Observing and Analyzing Clinicians’ Information and Communication Behaviour: An Approach to Requirements Engineering for Mobile Health Information Systems
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Advanced information systems have great potential for supporting clinicians in their patient-centered work. In order to meet the specific information and communication needs of healthcare professionals during a wide range of situations, there is an increased focus on developing context-aware user interfaces for pervasive health information systems. However, the high information and communication intensity, the nature of clinical work, and the complexity of healthcare organizations make the system design process, and especially the requirements engineering (RE) phase, particularly challenging. This thesis addresses how structured observation can be used as a technique for elicitation and analysis of requirements for mobile electronic patient record (EPR) systems. The thesis explores how important properties of clinical situations can be captured through observation of actors, processes, and systems. The contributions of the thesis consist of two main components: • An iteratively developed method for structured, focused observation and analysis of clinicians’ information and communication behaviour • Exploration of how the observational data can be analyzed with varying foci and perspectives, and how the results of the processed data may be used as input to the requirements engineering process The approach has been developed and refined during several observational studies performed in different hospital wards. The development process and the observational studies are presented in the eight papers which constitute the main part of this thesis. Medical students are found to be particularly suited for performing the observations due to their domain knowledge and natural presence as apprentices in hospital wards. As future users of the information systems they can also function as mediators between the end users and the system developers, both during the data collection and the analysis phases of the studies. The recorded observational data consists of sequences of events or communicative acts. When analyzing the data, it is possible to produce patient, process, or actor trajectories. In the thesis it is suggested how this can be used to inform implementation of clinical guidelines. Examples of how communicative patterns of actors and roles can be visualized and directions for how this can be used in the RE process are also given.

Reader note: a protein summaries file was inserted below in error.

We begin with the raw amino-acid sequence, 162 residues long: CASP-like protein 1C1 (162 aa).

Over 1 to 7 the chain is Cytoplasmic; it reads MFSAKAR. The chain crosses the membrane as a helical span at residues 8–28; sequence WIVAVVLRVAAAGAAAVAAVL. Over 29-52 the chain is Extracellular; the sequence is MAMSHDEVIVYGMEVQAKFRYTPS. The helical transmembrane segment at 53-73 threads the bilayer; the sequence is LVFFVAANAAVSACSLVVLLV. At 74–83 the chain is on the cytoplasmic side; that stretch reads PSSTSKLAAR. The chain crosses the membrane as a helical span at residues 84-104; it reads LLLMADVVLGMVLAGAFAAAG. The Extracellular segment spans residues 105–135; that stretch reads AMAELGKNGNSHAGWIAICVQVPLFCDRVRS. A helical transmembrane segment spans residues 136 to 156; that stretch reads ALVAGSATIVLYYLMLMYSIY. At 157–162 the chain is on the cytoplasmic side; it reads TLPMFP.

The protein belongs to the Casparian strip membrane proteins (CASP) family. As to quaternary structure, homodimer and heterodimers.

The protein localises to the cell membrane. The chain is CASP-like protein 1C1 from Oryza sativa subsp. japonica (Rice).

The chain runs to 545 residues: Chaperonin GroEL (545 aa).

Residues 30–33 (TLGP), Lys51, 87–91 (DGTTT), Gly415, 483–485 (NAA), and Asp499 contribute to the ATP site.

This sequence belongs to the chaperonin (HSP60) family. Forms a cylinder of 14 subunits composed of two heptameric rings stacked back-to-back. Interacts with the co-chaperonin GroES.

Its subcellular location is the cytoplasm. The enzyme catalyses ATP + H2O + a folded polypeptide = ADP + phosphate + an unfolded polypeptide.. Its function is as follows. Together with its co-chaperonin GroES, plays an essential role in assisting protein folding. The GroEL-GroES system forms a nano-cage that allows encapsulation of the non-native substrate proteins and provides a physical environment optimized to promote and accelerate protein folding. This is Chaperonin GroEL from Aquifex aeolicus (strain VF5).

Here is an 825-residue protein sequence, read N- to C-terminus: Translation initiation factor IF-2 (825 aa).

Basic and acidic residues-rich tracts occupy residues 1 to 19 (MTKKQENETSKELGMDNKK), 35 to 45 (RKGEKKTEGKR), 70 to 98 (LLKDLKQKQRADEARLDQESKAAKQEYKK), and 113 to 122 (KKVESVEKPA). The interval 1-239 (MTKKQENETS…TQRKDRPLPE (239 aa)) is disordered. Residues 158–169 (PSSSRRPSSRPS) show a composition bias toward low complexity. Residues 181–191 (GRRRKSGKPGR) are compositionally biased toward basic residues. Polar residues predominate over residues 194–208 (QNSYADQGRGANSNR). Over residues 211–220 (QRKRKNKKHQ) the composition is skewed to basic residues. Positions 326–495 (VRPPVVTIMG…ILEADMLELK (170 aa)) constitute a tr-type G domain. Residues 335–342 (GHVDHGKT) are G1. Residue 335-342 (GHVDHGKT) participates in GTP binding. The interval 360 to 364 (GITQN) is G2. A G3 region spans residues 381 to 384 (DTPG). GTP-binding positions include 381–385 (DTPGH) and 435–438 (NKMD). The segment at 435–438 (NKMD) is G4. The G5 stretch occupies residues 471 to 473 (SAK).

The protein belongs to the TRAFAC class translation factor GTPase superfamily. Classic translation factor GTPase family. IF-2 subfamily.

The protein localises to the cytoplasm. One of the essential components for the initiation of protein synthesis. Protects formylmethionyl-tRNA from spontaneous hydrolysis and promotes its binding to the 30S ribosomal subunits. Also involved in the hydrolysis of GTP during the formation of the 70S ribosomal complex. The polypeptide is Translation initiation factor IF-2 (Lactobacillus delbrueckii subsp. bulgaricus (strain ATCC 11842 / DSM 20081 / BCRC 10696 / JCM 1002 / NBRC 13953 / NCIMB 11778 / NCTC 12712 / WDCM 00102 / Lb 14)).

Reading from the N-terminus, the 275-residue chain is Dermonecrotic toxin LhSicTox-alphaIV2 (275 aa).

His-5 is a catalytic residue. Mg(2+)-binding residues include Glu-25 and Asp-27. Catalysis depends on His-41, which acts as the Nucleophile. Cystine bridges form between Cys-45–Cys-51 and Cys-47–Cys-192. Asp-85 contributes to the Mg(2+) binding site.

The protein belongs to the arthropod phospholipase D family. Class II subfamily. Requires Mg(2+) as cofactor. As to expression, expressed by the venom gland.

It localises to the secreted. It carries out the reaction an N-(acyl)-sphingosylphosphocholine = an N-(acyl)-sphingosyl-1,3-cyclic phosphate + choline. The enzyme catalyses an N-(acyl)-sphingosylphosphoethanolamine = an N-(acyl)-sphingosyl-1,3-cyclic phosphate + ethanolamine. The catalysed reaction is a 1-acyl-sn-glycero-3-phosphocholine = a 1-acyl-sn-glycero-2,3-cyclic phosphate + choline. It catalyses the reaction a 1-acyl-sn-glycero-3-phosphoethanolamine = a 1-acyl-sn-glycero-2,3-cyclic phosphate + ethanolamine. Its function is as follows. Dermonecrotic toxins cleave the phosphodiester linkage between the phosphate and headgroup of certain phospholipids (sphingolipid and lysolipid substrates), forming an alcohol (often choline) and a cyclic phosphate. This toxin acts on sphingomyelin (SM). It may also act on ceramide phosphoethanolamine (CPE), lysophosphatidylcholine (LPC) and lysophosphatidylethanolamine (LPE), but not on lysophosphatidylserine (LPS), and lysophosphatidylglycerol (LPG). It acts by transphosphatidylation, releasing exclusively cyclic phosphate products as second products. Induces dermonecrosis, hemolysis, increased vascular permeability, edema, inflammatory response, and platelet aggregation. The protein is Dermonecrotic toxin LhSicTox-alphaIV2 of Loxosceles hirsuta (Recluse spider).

Has partsSørby, Inger Dybdahl; Melby, Line; Nytrø, Øystein. Characterising cooperation in the ward: framework for producing requirements to mobile electronic healthcare records. Int. J. of Healthcare Technology and Management. 7(6): 506-521, 2006.
Dahl, Yngve; Sørby, Inger Dybdahl; Nytrø, Øystein. Context in Care – Requirements for Mobile Context-Aware Patient Charts. Medinfo 2004. Proceedings of the 11th world congress on health (medical) informasion - Studies in health Technology and Informatics, 2004.
Sørby, Inger Dybdahl; Nytrø, Øystein. Does the EPR support the discharge process? A study on physicians’ use of clinical information systems during discharge of patients with coronary heart disease. Health Information Management Journal. 34(4): 112-119, 2005.
Sørby, Inger Dybdahl; Nytrø, Øystein; Røst, Thomas. Empirical Grounding of Guideline Implementation in Cooperative Clinical Care Situations. Al techniques in healthcare: evidence.based guidelines and protocols - Proceedings of workshop at ECAI 2006: 111-120, 2007.
Sørby, Inger Dybdahl; Nytrø, Øystein. A Study of Clinicians’ Information Systems Usage in Patient-Centered Situations - Preliminary Results. .
Sørby, Inger Dybdahl; Nytrø, Øystein. Towards a Tomographic Framework for Structured Observation of Communicative Behaviour in Hospital Wards. REFSQ 2007 - Proceedings of the international working conference on Requirements Engineering: Foundations for Software Quality: 262-276, 2007.
Sørby, Inger Dybdahl; Nytrø, Øystein. Analysis of Communicative Behaviour: Profiling Roles and Activities. IT in Health Care - Proceedings of the 3rd International Conference on Information Technology in Health Care: 111-120, 2007.